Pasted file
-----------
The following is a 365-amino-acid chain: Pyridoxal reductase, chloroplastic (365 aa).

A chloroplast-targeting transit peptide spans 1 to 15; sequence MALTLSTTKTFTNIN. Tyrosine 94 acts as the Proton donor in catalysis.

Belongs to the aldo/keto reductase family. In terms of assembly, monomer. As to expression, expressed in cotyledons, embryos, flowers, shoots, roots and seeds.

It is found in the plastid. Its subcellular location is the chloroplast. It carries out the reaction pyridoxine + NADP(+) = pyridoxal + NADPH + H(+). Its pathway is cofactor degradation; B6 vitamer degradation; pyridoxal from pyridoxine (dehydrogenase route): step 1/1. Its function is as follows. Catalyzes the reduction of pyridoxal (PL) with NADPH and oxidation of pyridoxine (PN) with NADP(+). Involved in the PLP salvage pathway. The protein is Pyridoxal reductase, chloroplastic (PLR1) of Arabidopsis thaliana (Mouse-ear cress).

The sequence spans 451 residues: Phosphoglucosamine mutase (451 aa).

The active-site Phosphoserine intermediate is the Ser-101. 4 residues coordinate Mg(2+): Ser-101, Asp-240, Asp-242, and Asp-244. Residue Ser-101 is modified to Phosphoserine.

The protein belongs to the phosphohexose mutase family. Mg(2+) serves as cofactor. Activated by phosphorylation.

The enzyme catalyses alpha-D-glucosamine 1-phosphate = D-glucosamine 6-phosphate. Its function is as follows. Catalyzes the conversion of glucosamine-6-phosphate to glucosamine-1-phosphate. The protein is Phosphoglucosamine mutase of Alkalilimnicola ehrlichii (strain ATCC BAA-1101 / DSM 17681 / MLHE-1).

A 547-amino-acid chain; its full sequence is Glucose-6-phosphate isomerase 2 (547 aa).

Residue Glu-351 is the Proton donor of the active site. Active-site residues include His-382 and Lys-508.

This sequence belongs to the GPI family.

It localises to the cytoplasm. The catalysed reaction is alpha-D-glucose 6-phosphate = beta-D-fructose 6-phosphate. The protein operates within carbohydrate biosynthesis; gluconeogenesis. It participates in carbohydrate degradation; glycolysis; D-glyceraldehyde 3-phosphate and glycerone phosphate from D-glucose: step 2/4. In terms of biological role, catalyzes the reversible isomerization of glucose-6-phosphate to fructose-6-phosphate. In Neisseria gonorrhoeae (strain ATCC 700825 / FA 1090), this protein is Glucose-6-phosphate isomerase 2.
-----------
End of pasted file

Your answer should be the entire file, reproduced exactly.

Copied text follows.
The following is a 365-amino-acid chain: Pyridoxal reductase, chloroplastic (365 aa).

A chloroplast-targeting transit peptide spans 1 to 15; sequence MALTLSTTKTFTNIN. Tyrosine 94 acts as the Proton donor in catalysis.

Belongs to the aldo/keto reductase family. In terms of assembly, monomer. As to expression, expressed in cotyledons, embryos, flowers, shoots, roots and seeds.

It is found in the plastid. Its subcellular location is the chloroplast. It carries out the reaction pyridoxine + NADP(+) = pyridoxal + NADPH + H(+). Its pathway is cofactor degradation; B6 vitamer degradation; pyridoxal from pyridoxine (dehydrogenase route): step 1/1. Its function is as follows. Catalyzes the reduction of pyridoxal (PL) with NADPH and oxidation of pyridoxine (PN) with NADP(+). Involved in the PLP salvage pathway. The protein is Pyridoxal reductase, chloroplastic (PLR1) of Arabidopsis thaliana (Mouse-ear cress).

The sequence spans 451 residues: Phosphoglucosamine mutase (451 aa).

The active-site Phosphoserine intermediate is the Ser-101. 4 residues coordinate Mg(2+): Ser-101, Asp-240, Asp-242, and Asp-244. Residue Ser-101 is modified to Phosphoserine.

The protein belongs to the phosphohexose mutase family. Mg(2+) serves as cofactor. Activated by phosphorylation.

The enzyme catalyses alpha-D-glucosamine 1-phosphate = D-glucosamine 6-phosphate. Its function is as follows. Catalyzes the conversion of glucosamine-6-phosphate to glucosamine-1-phosphate. The protein is Phosphoglucosamine mutase of Alkalilimnicola ehrlichii (strain ATCC BAA-1101 / DSM 17681 / MLHE-1).

A 547-amino-acid chain; its full sequence is Glucose-6-phosphate isomerase 2 (547 aa).

Residue Glu-351 is the Proton donor of the active site. Active-site residues include His-382 and Lys-508.

This sequence belongs to the GPI family.

It localises to the cytoplasm. The catalysed reaction is alpha-D-glucose 6-phosphate = beta-D-fructose 6-phosphate. The protein operates within carbohydrate biosynthesis; gluconeogenesis. It participates in carbohydrate degradation; glycolysis; D-glyceraldehyde 3-phosphate and glycerone phosphate from D-glucose: step 2/4. In terms of biological role, catalyzes the reversible isomerization of glucose-6-phosphate to fructose-6-phosphate. In Neisseria gonorrhoeae (strain ATCC 700825 / FA 1090), this protein is Glucose-6-phosphate isomerase 2.